Partnership loan no longer available to students

Partnership loan no longer available to students

by Brittany FriesthStaff Writer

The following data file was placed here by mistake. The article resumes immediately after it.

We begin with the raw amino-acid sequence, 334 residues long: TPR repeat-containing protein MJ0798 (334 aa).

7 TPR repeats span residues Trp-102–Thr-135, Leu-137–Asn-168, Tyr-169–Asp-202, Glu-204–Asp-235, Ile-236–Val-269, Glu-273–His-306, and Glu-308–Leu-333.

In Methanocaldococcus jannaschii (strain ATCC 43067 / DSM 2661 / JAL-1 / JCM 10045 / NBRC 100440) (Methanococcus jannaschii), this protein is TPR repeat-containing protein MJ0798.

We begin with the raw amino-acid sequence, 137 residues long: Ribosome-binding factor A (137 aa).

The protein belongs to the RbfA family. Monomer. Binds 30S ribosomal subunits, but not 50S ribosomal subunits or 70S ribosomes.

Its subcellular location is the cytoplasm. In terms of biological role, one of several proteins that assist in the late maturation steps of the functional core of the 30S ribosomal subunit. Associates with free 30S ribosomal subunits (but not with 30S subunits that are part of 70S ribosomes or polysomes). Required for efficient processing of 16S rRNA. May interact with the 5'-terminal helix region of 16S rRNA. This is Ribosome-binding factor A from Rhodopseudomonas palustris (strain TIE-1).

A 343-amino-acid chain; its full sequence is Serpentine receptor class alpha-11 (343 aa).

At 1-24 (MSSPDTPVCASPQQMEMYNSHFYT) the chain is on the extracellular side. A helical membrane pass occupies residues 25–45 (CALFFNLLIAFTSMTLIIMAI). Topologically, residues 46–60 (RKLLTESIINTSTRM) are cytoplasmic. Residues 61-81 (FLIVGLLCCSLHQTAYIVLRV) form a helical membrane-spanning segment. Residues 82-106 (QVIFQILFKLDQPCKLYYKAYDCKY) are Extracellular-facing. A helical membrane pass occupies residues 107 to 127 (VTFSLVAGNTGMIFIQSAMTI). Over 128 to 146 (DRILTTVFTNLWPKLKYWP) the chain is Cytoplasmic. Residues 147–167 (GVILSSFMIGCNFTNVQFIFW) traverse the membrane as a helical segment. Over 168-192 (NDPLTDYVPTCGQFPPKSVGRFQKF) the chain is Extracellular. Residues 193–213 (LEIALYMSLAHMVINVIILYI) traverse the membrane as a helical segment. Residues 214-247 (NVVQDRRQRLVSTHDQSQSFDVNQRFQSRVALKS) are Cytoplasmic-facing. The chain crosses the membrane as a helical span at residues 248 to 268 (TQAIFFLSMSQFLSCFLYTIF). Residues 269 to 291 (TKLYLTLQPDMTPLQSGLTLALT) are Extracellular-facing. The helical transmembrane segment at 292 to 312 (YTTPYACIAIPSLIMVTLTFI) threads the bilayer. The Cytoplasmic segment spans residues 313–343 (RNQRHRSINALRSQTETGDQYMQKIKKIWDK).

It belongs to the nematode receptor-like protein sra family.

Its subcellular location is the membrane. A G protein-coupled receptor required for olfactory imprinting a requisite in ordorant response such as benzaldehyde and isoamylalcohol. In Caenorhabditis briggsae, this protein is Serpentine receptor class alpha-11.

Due to the current national financial market triggered by sub-prime lending, Iowa Student Loan is lacking funds from private lending partners to provide Partnership Loans. As a result, ISL will not offer the option for the 2008-2009 school year for all Iowa students. Tracie Pavon, assistant vice president for enrollment and financial assistance, is surprised at the extent the economy has played on financial services. “I don’t think anybody ever thought it would hit student loans,” Pavon said. With the Partnership Loan unavailable, the significant change will be that students are no longer provided with an option to not have a co-signer. ISL was one of the few local lenders to offer this type of private loan.”We’re trying not to cause a panic,” Pavon said. “This has been shocking because Iowa Student Loan has been the biggest provider of private loans in many Iowa schools, but there are many other private loans still available.” The Stafford, Perkins and Parent Loans for undergraduate students will not be affected. Although there will be no private lending available from ISL, these federal loans are serviced through the organization and will still be included in student financial aid packages. Out of the 498 current students who have a partnership loan, 75 percent do not have a co-signer. Pavon feels confident a majority of students will have access to co-signers. “We ran some reports to see how many students at Simpson did not have co-signers and whose parents were denied credit, and there were only 39,” Pavon said.Sophomore Steve Lovitt is apprehensive about this specific change because students now have to rely on parents or someone else to obtain a loan. “I think it’s horrible and now it’s not possible for students who want to pay for college by themselves,” Lovitt said. Another problem for Lovitt is whether or not his divorced parents can co-sign.”This puts a lot of tension on whether or not I can have a loan,” Lovitt said. Freshman Megan Ripperger has a partnership loan with a co-signer. Although she doesn’t feel she’ll be as affected by the change, Ripperger is concerned for those students who do not have a co-signer. “A lot of people will be affected because Simpson is an expensive college,” Ripperger said. “It’s going to be harder for them to get outside loans because most lending places will not give students loans–they don’t have established credit.” Pavon strongly advises students to contact her if they cannot obtain a co-signer. “I know Simpson’s committed to those students who truly don’t have an option,” Pavon said. Before Simpson was notified of the change, school administrators had already began surveying other preferred lenders to help aid students with their private lending. Wells Fargo, Citibank, and U. S. Bank will be three primary large-scale lenders for next year. Last week, the Financial Aid Office notified parents by sending letters to parents explaining the recent changes. There will also be a financial package sent to every student that has previously borrowed an alternative loan in the past. Although Simpson provides lending options, Pavon encourages students to explore other lenders and will assist if necessary. “There are tons of alternative loans available, but you have to be careful because some of the terms aren’t great” Pavon said. “Students are allowed to borrow from any lender they choose, and although I won’t always be able to say which loan is best for a student, I’m here to help students with their questions.”